The first two bought houses because they could qualify for mortgages and make payments, etc. One has already seen their house go up 50,000 in 2 years. That was a good investment. The other has a very nice solid house for himself and his son and his mortgage payment is about 700 dollars a month. The third lives in a very expensive area and could not afford a house there--he shares space with 4 or 5 other people and is happy doing that. His money is in a brokerage account so that it can grow--I invest it after discussing it with him--we started one year ago and he is up 18% in the account. So hopefully that investment can grow for him over the years until he is ready to use it for something good, like a house or starting his own business.

    I am happy with this arrangement, that I have given them something to invest for themselves and their future. To me, it is no different than college. I would not be able to do 50000 each kid either, Terry. My neighbor is doing the ongoing EOC thing for her daughter--I would not do that for a grown child, as I think it is intrusive in their life.
    A wonderful gift you've given your children....and you raised them with the wisdom to use it well. This is very different from EOC. Lucky kids to have your thoughtful choices.

  6. #56
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    My daughter is renting a house with a roomate. It is an interesting experience for her and also for me to watch. They have similar educations, jobs, and income. Dd struggles to understand her roomate’s thoughts and behavior.

    The toilet broke, so roomate said “we need to call a plumber.” Dd bought an $8 part and fixed the toilet. They are looking for living room curtains. Roomate selected a variety and showed them to Dd. Dd said “ they’re all fine, let’s just get the cheapest ones.” Roomate said “I always get the most expensive.” Roomate said “we need to hire a lawn service.” Dd said “buy a lawn mower and I’ll mow.” Their biggest conflict has been over the thermostat. Roomate has agreed to turn it up a little, but Dd is still pointing out that she should not need to wear a sweater in summer. Soon, it will be winter, and i’m Pretty sure she will be taking the other half of the “it’s too cold in her. Put on a sweater.” Exchange.

    roomate is always on the edge of broke. Dd in spite of a much longer commute and higher gas costs is saving 20% of her salary (we are subsidizing her car insurance and phone by letting her pay her part of our family plans instead of getting her own, and dh work still covers her health insurance.)

    i just keep telling Dd “maybe she will learn some good habits from you. Just don’t pick up bad ones from her!”

  7. #57
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    UL, forgot to mention that the reason that the houses are so much cheaper in the north valleys is because many are trailers on a piece of land. My son and his wife donít plan on buying.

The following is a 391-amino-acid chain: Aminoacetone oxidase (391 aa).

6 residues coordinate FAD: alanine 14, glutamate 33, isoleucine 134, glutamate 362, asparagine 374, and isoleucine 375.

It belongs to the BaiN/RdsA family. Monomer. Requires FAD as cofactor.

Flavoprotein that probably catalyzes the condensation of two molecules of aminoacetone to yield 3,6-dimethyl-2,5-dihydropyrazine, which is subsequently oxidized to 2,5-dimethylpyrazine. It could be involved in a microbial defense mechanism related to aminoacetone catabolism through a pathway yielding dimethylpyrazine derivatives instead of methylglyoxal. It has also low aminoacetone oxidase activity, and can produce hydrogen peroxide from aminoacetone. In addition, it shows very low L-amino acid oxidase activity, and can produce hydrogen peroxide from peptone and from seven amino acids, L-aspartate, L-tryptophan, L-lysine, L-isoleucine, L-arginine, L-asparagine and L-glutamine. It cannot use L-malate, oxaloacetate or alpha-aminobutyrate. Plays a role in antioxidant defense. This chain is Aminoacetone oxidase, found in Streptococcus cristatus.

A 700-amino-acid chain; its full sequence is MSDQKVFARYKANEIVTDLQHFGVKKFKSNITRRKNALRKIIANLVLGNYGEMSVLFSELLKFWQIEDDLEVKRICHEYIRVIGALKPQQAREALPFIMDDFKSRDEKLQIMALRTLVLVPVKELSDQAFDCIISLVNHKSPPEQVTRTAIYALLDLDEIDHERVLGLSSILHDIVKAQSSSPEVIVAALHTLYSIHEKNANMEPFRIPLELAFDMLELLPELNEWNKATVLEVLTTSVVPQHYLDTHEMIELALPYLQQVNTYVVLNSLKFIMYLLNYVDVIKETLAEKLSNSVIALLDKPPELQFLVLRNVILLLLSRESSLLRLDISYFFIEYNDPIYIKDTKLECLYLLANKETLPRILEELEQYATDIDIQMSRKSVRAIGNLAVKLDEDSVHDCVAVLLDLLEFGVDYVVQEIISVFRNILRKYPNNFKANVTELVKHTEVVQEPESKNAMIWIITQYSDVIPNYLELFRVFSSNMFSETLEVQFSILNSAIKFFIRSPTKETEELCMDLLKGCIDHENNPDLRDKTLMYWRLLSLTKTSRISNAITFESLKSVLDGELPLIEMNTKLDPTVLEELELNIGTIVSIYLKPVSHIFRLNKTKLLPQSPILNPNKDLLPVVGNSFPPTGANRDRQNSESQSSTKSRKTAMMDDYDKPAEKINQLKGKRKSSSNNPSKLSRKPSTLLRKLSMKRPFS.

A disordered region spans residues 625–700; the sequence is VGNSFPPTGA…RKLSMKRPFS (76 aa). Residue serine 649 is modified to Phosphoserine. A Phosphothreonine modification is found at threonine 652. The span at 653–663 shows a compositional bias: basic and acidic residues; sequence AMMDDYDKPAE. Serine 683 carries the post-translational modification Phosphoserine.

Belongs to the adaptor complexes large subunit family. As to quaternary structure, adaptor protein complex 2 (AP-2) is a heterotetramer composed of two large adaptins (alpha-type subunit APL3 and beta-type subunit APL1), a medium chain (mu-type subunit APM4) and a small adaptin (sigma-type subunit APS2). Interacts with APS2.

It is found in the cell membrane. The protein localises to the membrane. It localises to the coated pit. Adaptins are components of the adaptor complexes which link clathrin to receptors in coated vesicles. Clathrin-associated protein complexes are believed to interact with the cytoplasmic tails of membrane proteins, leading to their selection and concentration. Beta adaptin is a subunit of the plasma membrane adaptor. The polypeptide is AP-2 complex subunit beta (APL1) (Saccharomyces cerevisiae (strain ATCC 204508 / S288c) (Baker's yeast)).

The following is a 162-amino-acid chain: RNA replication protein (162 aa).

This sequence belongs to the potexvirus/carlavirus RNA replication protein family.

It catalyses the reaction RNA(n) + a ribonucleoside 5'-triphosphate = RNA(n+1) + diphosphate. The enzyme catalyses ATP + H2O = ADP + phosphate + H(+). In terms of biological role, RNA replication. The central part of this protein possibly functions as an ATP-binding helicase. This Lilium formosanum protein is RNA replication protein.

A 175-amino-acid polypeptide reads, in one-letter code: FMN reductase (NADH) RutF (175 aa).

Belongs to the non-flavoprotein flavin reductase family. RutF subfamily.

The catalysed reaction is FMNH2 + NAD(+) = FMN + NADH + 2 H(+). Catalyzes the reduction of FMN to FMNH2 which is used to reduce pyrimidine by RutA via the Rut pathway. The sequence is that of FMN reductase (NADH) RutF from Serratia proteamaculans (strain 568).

8. #58
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    CL, your daughter sounds very mature. Tybee, I think it’s great that you helped your kids within your means. My youngest saved his money and is now traveling in India for 7 weeks before moving to Vietnam to teach English. P He is frugal and said his hotel doesn’t have A/C or hot water.

  9. #59
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    Tybee,
    I know of grandparents who bought a house with a good-sized down payment for each of their 3 adult grandchildren. (think $50,000 to $100,000 each)It allowed the adult grandchild to live more cheaply because the remaining mortgage was low enough for anyone with a modest income to manage it.
    However, the house and mortgage were kept in the name of one grandparent and the grandchild. If the grandchild was married or became married later, the spouse was not put on the deed or mortgage. I think the fear was that a divorce would mean the loss of the house if they had to sell it and split any net profits.
    It transferred wealth during their lifetime and allowed the adult grandchildren to have a decent middle-class home.

  10. #60
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    Quote Originally Posted by Lainey View Post
    Tybee,
    I know of grandparents who bought a house with a good-sized down payment for each of their 3 adult grandchildren. (think $50,000 to $100,000 each)It allowed the adult grandchild to live more cheaply because the remaining mortgage was low enough for anyone with a modest income to manage it.
    However, the house and mortgage were kept in the name of one grandparent and the grandchild. If the grandchild was married or became married later, the spouse was not put on the deed or mortgage. I think the fear was that a divorce would mean the loss of the house if they had to sell it and split any net profits.
    It transferred wealth during their lifetime and allowed the adult grandchildren to have a decent middle-class home.
    My SIL did that for her sons (my brother died when they were teens). However, her oldest son's home is his and SILs. She refuses to put her DIL on it. And for the younger son? She gave them the downpayment. Her name is not on their home and her DIL is......it creates tremendous anger from the DIL not 'trusted' towards her MIL.

    Treat kids equally if you do anything!